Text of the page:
January 7 2015 was a shocking day for journalism. The murder of five cartoonists, two editors, one economist, two police officers, one maintenance worker and a guest of the magazine of the French satirical magazine Charlie Hebdo in Paris rocked an industry, a nation, and the world.
December 29 2014 marked the first year of imprisonment of three Al Jazeera journalists in Egypt. They were charged for allegedly liaising with the outlawed Muslim Brotherhood. All protest their innocence.
These events symbolise the deteriorating state of the freedom of the press all over the world.
The Committee to Protect Journalists reports that in 2014, 221 journalists were imprisoned around the world.
It is alerting enough when journalists are wrongfully jailed in countries such as China and North Korea where the media is heavily censored but matters are only getting worse in nations free from censorship.
CPJ’s Global Impunity Index shows that in thirteen countries including Iraq, Somalia and the Philippines, the murder of hundreds of journalists have gone unsolved. This is just 2014.
So where does the media stand in a world where journalists are jailed and those who brutally murder and unjustly prosecute them are spared?
The very nature of journalism makes it public property. The intention behind every news story whether it is in the form of a video or an article or a radio broadcast is to inform and to do this it must reach an audience. But, of course, having an audience means having critics.
The Charlie Hebdo attack was powered by such ‘critics’. One of the gunmen was recorded on video proclaiming, “Hey! We avenged the Prophet Muhammad! We killed Charlie Hebdo!”- referring to the magazine’s multiple sardonic depictions of the Prophet Muhammad.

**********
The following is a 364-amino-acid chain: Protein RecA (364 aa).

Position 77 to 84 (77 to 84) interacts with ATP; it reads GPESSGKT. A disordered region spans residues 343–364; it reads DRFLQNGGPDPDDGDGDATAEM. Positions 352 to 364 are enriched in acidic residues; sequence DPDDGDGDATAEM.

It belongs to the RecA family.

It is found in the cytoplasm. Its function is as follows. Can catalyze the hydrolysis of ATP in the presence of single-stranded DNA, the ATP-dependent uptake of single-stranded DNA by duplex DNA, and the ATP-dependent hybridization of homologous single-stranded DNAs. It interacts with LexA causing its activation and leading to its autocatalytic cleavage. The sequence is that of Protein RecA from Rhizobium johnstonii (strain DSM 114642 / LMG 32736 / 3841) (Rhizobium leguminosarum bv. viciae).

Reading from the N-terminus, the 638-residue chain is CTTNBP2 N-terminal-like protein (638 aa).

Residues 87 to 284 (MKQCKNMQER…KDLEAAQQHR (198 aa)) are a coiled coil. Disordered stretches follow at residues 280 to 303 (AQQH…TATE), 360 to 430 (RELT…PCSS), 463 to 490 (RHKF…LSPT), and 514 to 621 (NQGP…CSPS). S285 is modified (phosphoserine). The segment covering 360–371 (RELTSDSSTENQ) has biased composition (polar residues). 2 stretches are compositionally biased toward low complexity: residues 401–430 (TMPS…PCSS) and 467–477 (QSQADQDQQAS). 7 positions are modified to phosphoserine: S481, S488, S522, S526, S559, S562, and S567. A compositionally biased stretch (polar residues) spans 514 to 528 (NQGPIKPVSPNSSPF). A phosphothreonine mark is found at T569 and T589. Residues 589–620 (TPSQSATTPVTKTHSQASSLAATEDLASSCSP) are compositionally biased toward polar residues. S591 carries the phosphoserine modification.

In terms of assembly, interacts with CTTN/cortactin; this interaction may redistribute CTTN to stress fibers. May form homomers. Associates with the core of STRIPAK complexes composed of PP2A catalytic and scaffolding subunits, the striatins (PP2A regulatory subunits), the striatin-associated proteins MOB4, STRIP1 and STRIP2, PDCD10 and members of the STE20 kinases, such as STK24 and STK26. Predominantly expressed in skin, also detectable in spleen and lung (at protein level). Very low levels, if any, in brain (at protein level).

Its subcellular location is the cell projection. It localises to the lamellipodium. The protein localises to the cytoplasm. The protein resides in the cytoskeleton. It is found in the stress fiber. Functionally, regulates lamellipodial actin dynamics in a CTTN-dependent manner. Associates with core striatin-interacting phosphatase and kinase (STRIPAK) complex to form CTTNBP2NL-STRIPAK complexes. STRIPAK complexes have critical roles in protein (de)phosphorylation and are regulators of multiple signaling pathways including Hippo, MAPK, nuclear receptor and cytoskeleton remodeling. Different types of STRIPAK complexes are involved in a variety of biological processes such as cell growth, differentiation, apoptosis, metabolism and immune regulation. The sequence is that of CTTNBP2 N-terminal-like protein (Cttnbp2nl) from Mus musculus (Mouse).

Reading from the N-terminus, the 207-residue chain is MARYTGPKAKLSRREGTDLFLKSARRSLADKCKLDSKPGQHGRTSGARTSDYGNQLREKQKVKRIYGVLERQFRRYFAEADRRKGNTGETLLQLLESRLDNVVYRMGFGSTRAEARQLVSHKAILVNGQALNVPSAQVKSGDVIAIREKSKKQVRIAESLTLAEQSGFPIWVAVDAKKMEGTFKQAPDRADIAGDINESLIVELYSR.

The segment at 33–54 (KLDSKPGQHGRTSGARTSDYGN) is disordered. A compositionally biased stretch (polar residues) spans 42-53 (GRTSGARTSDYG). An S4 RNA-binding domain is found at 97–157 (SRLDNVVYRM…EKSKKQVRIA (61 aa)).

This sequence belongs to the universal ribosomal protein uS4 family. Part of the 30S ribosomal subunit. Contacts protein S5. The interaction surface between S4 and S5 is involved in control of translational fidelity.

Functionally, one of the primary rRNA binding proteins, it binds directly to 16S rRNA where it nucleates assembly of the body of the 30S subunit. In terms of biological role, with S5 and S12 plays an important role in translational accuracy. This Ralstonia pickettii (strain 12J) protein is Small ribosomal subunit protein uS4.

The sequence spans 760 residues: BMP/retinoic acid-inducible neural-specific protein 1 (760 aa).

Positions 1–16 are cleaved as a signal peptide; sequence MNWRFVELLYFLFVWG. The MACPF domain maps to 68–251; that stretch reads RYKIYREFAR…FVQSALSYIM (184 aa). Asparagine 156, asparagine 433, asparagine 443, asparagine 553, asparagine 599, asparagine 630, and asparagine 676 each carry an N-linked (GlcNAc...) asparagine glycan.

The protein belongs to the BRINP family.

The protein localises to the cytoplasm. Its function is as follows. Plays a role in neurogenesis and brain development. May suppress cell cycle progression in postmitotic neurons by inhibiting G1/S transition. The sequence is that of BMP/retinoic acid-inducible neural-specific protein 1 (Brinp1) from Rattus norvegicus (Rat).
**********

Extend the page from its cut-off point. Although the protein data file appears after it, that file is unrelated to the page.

Must journalists now then appease their critics in order to prevent a literal career suicide?
Do we now live in a world where journalists must tread the line carefully for fear of either being arrested by authoritative powers or killed by masked gunmen?
Is a ten year sentence the new reward for attempting to get both sides of the story? Is publishing caustic caricatures now punishable by death?
These questions are all hyperbolic but they are necessary in times when hyperbolic steps are taken against those whose job it is to inform and report.
Arguments can be made about how the freedom of the press is not a luxury all countries have and how we must respect such systems because in some cases (Singapore comes to mind) media regulation can work.
However, the lines are blurred when nationals of countries who celebrate free press are jailed in countries with censorship.
I am not suggesting that journalists be given special treatment when doing their reporting. Journalists are trained to respect their subjects but they are also obligated to report on all aspects of the story to prevent bias and that, at least, must be honored by the public.
On the other hand, Charlie Hebdo may not strictly respect their subjects but it specialises in mockery in order to emphasise a point.
There is no excuse for prejudicing a group of people but satire is a form of press that is so heavily embedded into some cultures - including France - that those exposed to it growing up will find its effects watered down.
However, to outsiders, it may be misunderstood as something jeering which is where things can get lost in translation.
Amidst all this, global campaigns such as #FreeAJStaff and #JeSuisCharlie show how these issues are being recognised all over the world.
The millions of people mourning in solidarity for those who have been wrongfully harmed in the name of free speech shows that we as a race want to be curious, we need to be informed, to spread word and share opinions. It shows the journalist in everyone.